Top 20 cities with the least driving licence points 

 

Rank City Number of people with points per 100,000
   1 West Central London                                0
   2 Central London                                15
   3 Lerwick                                139
   4 West London                                151
   5 South West London                                162
   6 Cambridge                                194
   7 Canterbury                                195
   8 Sutton                                208
   9 North London                                218
   10 Brighton                                219
   11 Bromley                                221
   12 South East London                                223
   13 Stockport                                228
   14 North West London                                230
   15 Lancaster                                236
   16 Portsmouth                                239
   17 St Albans                                241
   18 Truro                                246
   19 Newcastle upon Tyne                                247
   20 Llandrindod Wells                                251

 

What are the most common driving offences among young drivers?

 

The most common driving offence in the UK for 18-25 year olds is exceeding the statutory speed limit on a public road, an offence which can land a driver with 3-6 points. There have been 288,456 offences in this category from 17-25 year olds since 2017, with 25-year-olds committing the largest number of these offences.

 

For 17-year-olds, the most common driving offence is using a vehicle uninsured against third party risk which carries a higher charge of 6 to 8 points. There have been 5,529 offences by 17-year-olds in this category. This highlights the importance of making insurance more accessible for young drivers with insurance policies specifically catering for their needs, like sharing someone else's car, for example.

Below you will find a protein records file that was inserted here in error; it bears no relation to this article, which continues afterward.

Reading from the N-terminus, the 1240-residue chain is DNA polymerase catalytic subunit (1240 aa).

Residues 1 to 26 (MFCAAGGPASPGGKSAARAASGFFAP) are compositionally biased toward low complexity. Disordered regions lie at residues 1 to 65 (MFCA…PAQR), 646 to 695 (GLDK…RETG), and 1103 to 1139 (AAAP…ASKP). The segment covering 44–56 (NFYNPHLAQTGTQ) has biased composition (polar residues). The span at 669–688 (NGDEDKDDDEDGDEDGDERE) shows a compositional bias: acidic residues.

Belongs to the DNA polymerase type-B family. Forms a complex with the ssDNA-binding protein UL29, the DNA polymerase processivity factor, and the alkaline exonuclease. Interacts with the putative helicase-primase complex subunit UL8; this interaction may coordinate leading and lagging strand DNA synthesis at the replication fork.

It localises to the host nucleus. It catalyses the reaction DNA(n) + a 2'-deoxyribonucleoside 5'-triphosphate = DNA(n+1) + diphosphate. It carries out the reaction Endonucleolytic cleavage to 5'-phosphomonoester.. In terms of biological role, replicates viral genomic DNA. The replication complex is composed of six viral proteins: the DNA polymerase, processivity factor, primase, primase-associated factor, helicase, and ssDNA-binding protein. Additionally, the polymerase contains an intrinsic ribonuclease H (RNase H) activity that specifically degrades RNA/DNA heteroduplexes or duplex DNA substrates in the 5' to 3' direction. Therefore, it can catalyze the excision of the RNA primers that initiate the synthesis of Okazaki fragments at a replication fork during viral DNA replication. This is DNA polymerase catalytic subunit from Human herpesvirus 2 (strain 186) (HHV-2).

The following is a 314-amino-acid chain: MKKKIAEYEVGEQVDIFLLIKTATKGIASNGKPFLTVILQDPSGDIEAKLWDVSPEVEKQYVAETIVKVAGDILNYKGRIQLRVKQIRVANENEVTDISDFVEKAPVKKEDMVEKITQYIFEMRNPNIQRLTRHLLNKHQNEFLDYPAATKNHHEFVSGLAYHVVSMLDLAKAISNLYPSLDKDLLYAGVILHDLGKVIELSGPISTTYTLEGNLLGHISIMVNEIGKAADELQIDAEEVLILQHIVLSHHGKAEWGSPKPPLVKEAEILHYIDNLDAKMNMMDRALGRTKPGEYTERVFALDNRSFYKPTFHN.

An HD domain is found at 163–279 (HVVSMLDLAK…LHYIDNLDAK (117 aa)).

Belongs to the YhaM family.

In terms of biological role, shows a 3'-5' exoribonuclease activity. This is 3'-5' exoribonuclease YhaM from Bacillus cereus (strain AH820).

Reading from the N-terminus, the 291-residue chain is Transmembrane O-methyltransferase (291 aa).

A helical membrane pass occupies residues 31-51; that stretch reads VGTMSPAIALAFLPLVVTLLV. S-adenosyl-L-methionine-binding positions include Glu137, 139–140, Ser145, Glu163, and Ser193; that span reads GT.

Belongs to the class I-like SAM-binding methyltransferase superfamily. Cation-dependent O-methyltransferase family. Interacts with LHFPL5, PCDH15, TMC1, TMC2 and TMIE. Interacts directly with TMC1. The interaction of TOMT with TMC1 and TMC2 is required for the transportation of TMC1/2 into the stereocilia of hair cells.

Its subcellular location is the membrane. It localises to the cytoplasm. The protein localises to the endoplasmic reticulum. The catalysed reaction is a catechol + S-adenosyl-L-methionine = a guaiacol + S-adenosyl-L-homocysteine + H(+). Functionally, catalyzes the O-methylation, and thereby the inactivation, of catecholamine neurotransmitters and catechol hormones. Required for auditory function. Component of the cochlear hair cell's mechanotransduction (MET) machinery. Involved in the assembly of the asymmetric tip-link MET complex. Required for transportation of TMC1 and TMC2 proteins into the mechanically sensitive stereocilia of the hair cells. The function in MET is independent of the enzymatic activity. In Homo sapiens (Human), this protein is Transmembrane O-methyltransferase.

Policies like black box car insurance improve accessibility to cover for young drivers who haven’t been offered a standard policy, or cannot afford one. To support young drivers in staying safe on the road, we are encouraging individuals to try telematics - black box insurance - to improve their driving skills once they have passed their test. 

 

As well as the money-saving and accessibility benefits, our statistics show that with the use of black box systems, Marmalade’s young drivers are nearly *three times less likely to be involved in an accident than the national average, that’s 62% fewer accidents annually.

 

A full breakdown of the top 20 offences for young drivers can be found below:

 

Rank Offence Code Offence
1
SP30
Exceeding statutory speed limit on a public road
2 IN10 Using a vehicle uninsured against third party risks
3 DR10 Driving or attempting to drive with alcohol level above limit
4 SP50 Exceeding speed limit on a motorway
5 LC20 Driving otherwise than in accordance with a licence
6 DG10 Driving or attempting to drive with drug level above the specified limit
7 MS90 Failure to give information as to identity of driver etc
8 CU80 Breach of requirements as to control of the vehicle, such as using a mobile phone
9 BA10 Driving while disqualified by order of court
10 CD10 Driving without due care and attention
11 TS10 Failing to comply with traffic light signals
12
DR30
Driving or attempting to drive then failing to supply a specimen for analysis
13 DD40 Dangerous driving
14
CU30
Using a vehicle with defective tyre(s)
15 SP10 Exceeding goods vehicle speed limits
16 CD30 Driving without due care and attention or without reasonable consideration for other road users
17 AC10 Failing to stop after an accident
18 UT50 Aggravated taking of a vehicle
19 AC20 Failing to give particulars or report an accident within 24 hours
20 CU20 Causing or likely to cause danger by reason of use of unsuitable vehicle or using a vehicle with parts or accessories (excluding brakes, steering or tyres) in a dangerous condition

 

When do most points build up during the year?

 

The most common period for driving offences among young people is the summer, with July and August found to be the months where drivers receive the highest number of points.